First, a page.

And yet, after all of those witnesses, some of the biggest fireworks may come from one of Netanyahu’s greatest enemies, Blue and White’s No. 2, Yair Lapid.
Lapid is expected to testify that Netanyahu tried to get him, when he was finance minister, to help pass a law that would give massive tax exemptions to Milchan, as part of Case 1000.
He refused, and the tax exemption never went forward.
But there is far more drama to Lapid testifying against Netanyahu in court now that Lapid has been a key force keeping Blue and White from joining forces with the Likud in a national-unity government.
Lapid and others who dislike Netanyahu, such as former foreign minister Tzipi Livni and former Labor MK Eitan Cabel, may relish the opportunity to rake Netanyahu over the coals in court.
However, others, such as Public Security Minister Gilad Erdan, Tourism Minister Yariv Levin, Jerusalem Affairs Minister Ze’ev Elkin and Regional Cooperation Minister Tzachi Hanegbi, who are all part of Netanyahu’s party, may have a harder time on the stand balancing their loyalty to him with answering questions truthfully.
In particular, when Erdan left the Communications Ministry, he had a range of anti-Bezeq reforms ready to move forward. He then had to watch Filber, allegedly under Netanyahu’s orders, slow or quash some of the reforms.
These allegations are at the center of Case 4000, but Erdan reportedly did not hold back from talking about why the reforms he pushed (and which Netanyahu tried to stop or slow) were necessary.
This could put him in an awkward spot with Netanyahu during an era when the Likud itself has been experiencing internal tension about whether to stick with Netanyahu or anoint a successor. Netanyahu fended off Likud MK Gideon Sa’ar, but new moves by Blue and White may raise the issue again.
Former Bayit Yehudi MK Yinon Magal’s testimony could also be highly unpredictable and explosive.
It is unknown whether Magal will seek to help Netanyahu as an ideological supporter, or whether his role in opening up the allegations of Netanyahu trying to bribe his way into positive media coverage at Walla (where Magal worked) will make him a damaging witness.
Regarding Case 2000, Netanyahu was accused of working with Yediot and Israel Hayom to reduce the latter’s competition with Yediot in exchange for positive coverage for Netanyahu.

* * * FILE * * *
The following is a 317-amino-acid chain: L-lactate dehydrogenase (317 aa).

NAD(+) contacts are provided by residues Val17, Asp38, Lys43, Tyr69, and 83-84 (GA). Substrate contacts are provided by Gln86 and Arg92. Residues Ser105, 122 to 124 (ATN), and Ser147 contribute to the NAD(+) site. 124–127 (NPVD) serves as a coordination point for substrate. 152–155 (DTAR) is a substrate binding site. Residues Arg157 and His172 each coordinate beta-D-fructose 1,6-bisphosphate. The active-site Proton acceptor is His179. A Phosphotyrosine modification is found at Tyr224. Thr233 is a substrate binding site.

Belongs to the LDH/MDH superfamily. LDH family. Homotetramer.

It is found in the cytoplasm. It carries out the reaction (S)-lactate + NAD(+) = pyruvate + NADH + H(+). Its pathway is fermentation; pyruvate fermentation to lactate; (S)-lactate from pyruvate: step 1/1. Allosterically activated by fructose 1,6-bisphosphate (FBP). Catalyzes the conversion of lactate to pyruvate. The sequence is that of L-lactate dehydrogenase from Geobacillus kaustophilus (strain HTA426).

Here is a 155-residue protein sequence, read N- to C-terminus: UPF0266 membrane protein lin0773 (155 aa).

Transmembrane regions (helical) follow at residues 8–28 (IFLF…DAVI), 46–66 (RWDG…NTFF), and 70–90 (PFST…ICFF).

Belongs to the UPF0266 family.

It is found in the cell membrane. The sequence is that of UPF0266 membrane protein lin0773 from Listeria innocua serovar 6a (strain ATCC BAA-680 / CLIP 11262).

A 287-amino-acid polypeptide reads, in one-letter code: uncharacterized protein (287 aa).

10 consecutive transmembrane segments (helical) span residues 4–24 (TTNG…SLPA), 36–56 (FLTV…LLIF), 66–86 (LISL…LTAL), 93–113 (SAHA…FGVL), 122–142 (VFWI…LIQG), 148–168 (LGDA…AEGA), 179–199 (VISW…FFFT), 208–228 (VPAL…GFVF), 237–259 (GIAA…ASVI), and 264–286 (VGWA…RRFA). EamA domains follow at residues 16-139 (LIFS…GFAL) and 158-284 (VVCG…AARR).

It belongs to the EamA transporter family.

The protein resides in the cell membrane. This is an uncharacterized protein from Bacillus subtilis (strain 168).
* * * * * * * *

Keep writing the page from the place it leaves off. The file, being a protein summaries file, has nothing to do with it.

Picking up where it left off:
The deal never went through, but the law has crimes of attempted bribery and breach of trust which can apply even if a deal does not go through.
Mandelblit was never a fan of Case 2000, but decided he needed to charge Netanyahu with something once they indicted Yediot owner Arnon “Noni” Mozes with bribery.
On one hand, Mandelblit may have mortally wounded Case 2000 by reducing the bribery charge against Netanyahu to breach of trust. Also, Mandelblit accepted much of Netanyahu’s narrative that he never intended to go through with the bribery scheme with Mozes, and that all their meetings were a complex chess game.
But some of the above witnesses will testify against Netanyahu in Case 2000, and he will also need to defend against Sheldon and Miriam Adelson, the owners of the pro-Netanyahu Israel Hayom newspaper.
Though a longtime Netanyahu supporter, Sheldon Adelson has testified that he was unhappy with the prime minister’s efforts to reduce Israel Hayom’s competitiveness in order to gain favor with Mozes.
His testimony was a key piece in convincing Mandelblit to indict Netanyahu in Case 2000.
Other close Netanyahu advisers listed as witnesses include: cousin and lawyer David Shimron, Perach Lerner, David Sharan, and Ran Baratz.
WHAT IS the outlook regarding the three judges?
Netanyahu would have been in an even worse situation if his trial had been set for Tel Aviv, which is one reason his advisers suggested he get indicted as a sitting prime minister (the law requires such a trial be before the Jerusalem District Court).
But among the Jerusalem judges he could have drawn, Friedman-Feldman and Shaham are both considered on the tougher end of judges in terms of convictions and sentencing.
Bar-Am does not have much of a record to draw from on white-collar crime, such that he is viewed neutrally. But he may also be more likely to defer to the other two judges, who are more experienced in this area.
Friedman-Feldman is by far the most well-known, having served on the panel that convicted Olmert in the Talansky Affair retrial.
Significantly, though she wrote that she agreed with convicting Olmert in the retrial, she went a step further, saying that she would have convicted Olmert even in the first trial, had she been on the original panel that acquitted him.
Next, when sentencing Olmert to jail time, even as she and the panel expressed appreciation for Olmert’s contributions to the country, she and the panel also echoed the prosecution’s points that Olmert must go to jail to restore public faith in the system.
Friedman-Feldman has already issued a first ruling against Netanyahu, denying his request for a 45-day postponement of next week’s trial.
Shaham’s most noted ruling on public corruption was when he voted in the minority to convict Likud minister Tzachi Hanegbi of corruption charges, while the majority of the panel of judges convicted him of only perjury.
So Shaham was the strictest of the judges.
Shaham was in the majority in framing Hanegbi’s perjury conviction as carrying a finding of moral turpitude, which impacted his political career years into the future.
The prosecution told the Post that it has not yet decided which prosecutors will fulfil which roles, but one of the lead lawyers on the team, Yonatan Tadmor, was a lead lawyer in the Holyland trial against Olmert.
Even eight years ago, when he was far junior to top defense lawyers such as Eli Zohar, Tadmor thundered away at Olmert and others on the defense side fearlessly.
Some of this is jumping the gun. Tuesday’s hearing will mostly be a technical hearing to fight about how much additional evidence the prosecution must give the defense and to set a trial schedule.
The first witness will likely not be called for around three to six months minimum.
But for those anticipating an encore that could surpass the Olmert saga, the waiting is over.